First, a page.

All change please, all change

It was a warm indian summer, the end of September, and a week before my 28th birthday, when I moved to London. I had a month’s worth of work with a company called Northstar, whose offices were at Kings Cross.

I didn’t realise when I was packing up to catch the train, that I would be leaving the North for good, and could never have imagined that I’d get a permanent job with that company.
I started as a humble staff writer, and now I’m an editor.
I’ve been to Syria, Japan, Italy, Berlin, Sheffield and Belfast. I’ve slept in comfort in hotels, in a windowless cabin on an Italian aircraft carrier and with a crick in my neck in economy class on lots of flights.
I’ve interviewed Wayne Rooney and a whole stack of Marie Curie Nurses, dressed down for work and dressed up for polo matches with princes.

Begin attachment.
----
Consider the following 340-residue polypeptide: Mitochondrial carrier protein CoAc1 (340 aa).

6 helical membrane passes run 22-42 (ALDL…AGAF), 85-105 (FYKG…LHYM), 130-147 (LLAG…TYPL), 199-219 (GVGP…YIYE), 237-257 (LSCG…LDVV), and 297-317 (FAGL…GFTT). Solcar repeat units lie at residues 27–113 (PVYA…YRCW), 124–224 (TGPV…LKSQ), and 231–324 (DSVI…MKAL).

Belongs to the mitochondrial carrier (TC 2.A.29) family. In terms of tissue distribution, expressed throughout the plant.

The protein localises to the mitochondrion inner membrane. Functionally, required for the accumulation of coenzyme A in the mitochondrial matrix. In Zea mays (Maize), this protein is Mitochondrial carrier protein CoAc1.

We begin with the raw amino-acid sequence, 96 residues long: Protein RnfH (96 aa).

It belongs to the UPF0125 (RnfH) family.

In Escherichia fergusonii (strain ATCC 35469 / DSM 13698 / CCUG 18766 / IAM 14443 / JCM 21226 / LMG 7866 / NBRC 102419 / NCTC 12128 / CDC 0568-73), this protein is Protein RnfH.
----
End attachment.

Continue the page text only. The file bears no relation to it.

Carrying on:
I’ve driven Alfa Romeos and Audis, trekked back and forth across London on the 155 and 63 buses, zipped down the longest zipwire in the UK, eaten amazing food, slurped lots of champagne, been chauffeur-driven, and sat for seemingly endless hours at my basement desk reading and writing emails, tweaking copy, discussing page layouts…

There have been exhilarating highs and some tedious lows, and now, just over four years later, I’m moving on to a new job, a new adventure, a new challenge.
I’m very excited.

The week I arrived in London I wrote: ‘when I opened the front door to head out this morning I had a sense of anticipation that was the same as when you know you’re going to open the door and find snow.’

Change can be terrifying, but when you’re ready for it, it’s good. The anticipation that the future, unknown as it is, holds promise and hope, is a brilliant feeling.

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